Novgorodian Icon - Painting Book

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A new subject, the Virgin of Mercy (Pokrov Bogomateri) became widely popular in Novgorodian icon - painting beginning with the fourteenth century.
The Virgin of Mercy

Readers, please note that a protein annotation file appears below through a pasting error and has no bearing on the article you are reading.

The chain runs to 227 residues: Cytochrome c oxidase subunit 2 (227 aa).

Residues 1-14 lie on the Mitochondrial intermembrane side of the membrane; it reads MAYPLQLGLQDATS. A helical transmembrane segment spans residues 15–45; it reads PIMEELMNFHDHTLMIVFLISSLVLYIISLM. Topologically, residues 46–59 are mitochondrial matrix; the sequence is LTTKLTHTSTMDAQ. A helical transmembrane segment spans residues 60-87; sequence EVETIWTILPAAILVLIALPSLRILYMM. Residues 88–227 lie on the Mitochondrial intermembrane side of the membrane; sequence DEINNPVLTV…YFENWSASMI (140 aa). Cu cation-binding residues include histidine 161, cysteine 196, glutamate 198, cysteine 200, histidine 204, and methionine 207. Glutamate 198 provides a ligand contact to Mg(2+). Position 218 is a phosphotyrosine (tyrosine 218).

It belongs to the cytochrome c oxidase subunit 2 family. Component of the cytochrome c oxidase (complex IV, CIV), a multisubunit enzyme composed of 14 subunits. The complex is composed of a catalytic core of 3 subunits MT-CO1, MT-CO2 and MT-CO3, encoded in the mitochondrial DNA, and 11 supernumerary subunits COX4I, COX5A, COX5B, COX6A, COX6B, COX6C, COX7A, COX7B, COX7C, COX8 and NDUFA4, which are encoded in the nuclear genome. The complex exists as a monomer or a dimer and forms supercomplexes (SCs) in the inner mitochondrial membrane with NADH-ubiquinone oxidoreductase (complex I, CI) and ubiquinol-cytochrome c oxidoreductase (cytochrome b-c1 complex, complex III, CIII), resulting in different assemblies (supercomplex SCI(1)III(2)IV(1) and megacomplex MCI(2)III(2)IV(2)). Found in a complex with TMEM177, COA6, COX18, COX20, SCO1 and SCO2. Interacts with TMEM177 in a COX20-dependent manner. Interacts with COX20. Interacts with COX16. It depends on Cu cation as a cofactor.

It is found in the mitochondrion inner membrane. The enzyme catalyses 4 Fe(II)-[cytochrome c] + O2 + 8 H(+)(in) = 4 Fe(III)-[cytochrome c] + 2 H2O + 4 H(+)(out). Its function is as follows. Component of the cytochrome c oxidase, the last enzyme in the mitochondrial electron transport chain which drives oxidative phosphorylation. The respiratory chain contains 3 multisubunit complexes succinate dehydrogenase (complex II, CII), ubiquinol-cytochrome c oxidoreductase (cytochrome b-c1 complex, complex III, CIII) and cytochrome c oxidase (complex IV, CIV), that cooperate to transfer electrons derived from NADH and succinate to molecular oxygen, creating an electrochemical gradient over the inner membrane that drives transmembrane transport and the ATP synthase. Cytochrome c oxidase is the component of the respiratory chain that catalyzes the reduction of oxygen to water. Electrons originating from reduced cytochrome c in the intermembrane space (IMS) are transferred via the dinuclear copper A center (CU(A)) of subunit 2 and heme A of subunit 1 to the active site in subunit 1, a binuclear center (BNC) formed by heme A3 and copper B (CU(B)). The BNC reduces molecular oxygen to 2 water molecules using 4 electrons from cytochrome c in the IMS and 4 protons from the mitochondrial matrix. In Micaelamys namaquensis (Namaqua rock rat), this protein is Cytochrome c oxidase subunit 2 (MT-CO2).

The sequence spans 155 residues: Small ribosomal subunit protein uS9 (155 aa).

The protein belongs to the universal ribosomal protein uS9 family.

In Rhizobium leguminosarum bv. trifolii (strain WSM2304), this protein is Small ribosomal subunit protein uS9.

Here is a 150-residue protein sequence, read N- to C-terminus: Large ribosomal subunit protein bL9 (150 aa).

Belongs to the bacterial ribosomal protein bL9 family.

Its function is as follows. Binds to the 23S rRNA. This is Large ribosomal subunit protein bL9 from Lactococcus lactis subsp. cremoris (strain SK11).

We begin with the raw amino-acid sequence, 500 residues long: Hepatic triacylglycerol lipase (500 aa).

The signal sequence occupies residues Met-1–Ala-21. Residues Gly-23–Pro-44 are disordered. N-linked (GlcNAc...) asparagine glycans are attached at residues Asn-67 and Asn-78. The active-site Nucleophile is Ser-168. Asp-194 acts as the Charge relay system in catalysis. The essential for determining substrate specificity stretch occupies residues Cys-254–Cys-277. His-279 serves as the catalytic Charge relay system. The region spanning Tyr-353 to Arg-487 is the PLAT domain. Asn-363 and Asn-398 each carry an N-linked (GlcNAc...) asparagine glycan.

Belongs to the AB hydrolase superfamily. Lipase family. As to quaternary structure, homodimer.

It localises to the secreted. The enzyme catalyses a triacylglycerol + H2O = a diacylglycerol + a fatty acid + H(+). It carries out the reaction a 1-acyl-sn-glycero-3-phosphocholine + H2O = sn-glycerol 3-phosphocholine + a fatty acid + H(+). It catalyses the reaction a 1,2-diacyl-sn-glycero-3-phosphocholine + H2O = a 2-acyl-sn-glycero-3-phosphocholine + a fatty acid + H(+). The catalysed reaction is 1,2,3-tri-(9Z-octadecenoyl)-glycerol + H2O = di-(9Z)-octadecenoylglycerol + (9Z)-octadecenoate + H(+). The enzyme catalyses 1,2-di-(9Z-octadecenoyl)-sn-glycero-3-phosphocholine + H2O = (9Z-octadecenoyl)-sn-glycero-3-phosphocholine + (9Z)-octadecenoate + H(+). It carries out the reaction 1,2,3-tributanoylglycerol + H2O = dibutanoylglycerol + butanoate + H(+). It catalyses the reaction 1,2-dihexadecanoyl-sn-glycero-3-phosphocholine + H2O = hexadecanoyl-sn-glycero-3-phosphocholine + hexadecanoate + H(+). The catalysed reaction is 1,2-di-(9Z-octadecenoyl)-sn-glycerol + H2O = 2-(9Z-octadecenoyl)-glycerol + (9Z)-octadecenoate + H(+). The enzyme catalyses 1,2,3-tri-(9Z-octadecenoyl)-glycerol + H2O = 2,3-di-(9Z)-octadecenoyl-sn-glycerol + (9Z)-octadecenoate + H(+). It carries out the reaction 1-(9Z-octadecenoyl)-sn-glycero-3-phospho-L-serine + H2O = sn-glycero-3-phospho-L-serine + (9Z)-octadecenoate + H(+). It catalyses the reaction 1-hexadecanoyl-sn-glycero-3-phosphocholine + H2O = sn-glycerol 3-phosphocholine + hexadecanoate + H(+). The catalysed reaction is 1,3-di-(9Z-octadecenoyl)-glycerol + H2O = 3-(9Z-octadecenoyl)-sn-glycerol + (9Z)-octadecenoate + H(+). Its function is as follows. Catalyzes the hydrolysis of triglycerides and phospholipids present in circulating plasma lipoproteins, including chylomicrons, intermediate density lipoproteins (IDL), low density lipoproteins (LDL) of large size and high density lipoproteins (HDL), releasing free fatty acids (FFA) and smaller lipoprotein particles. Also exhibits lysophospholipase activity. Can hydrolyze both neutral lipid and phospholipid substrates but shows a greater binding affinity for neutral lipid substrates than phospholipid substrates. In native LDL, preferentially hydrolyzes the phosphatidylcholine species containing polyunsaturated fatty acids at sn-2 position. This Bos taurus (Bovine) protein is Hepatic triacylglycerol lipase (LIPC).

The feast - day of Pokrov, unknown to the Greek church, was introduced in Vladimir - Suzdalian Russia as early as the twelfth century to commemorate the miraculous apparition of the Virgin to the Blessed Andrey Yurodivy (near 936) and his pupil Epiphanius. It is described in the Life of St. Andrey how he saw the Virgin enter the main door of the Church of Blachernae and approach the altar where she began to pray for the people. When she finished, she took off her veil and, holding it with both hands, spread it over the waiting people. The veil became the principal treasure of the church. In the opinion of Durand, author of the well - known "Discourse on Divine Service", it was this miracle that gave rise to the Most Holy Virgin service, which was celebrated at the sixth hour. "In one church in Constantinople", he wrote, "an image of the Holy Virgin entirely covered with a veil was venerated. Every Friday evening, at the sixth hour, this veil miraculously rose upwards revealing the image for all to see and then, on Saturday, after vespers, dropped back to cover the image, and so remained till the following Friday". This or similar action must have been staged by Byzantine clergy with appropriate high ceremony. In Greek painting, however, no images of the Virgin of Mercy have been found up to this time. In Russia, the iconography of this subject developed not later than the thirteenth century (Suzdal' doors, the relief at the cathedral of St. George in Yur'iev - Pol'skoy), and acquired its classical form in the fourteenth (fresco of 1313 y. in the Snetogorsky Monastery near Pskov). The main idea of both the miracle itself and the feast of Pokrov is perfectly clear. It is the idea of intercession and mercy, i.e. the same idea that is so clearly expressed in the composition of the Deesis, which was so widely current in Russia. It is no accident that a Psalter with Missal (Patr. 431), dating back to the middle of the fourteenth century, contains such a typical appeal to the Virgin: "Pray for us, sinners, and bring glory to the feast of Pokrov in the Russian land". The establishment of the feast of Pokrov bears witness not only to the Russian church's gradual emancipation from the Greek, not only to an awakening of national consciousness, but also to the tenacity of the old folk beliefs which merged organically with the cult of the Virgin. E. S. Medvedeva remarked astutely that this cult combined in an original way the ritual folk notions about the benign female deity Deva Zarya (The Dawn Maiden) with her imperishable veil, and the adoration of the Virgin with her robe (Intercession).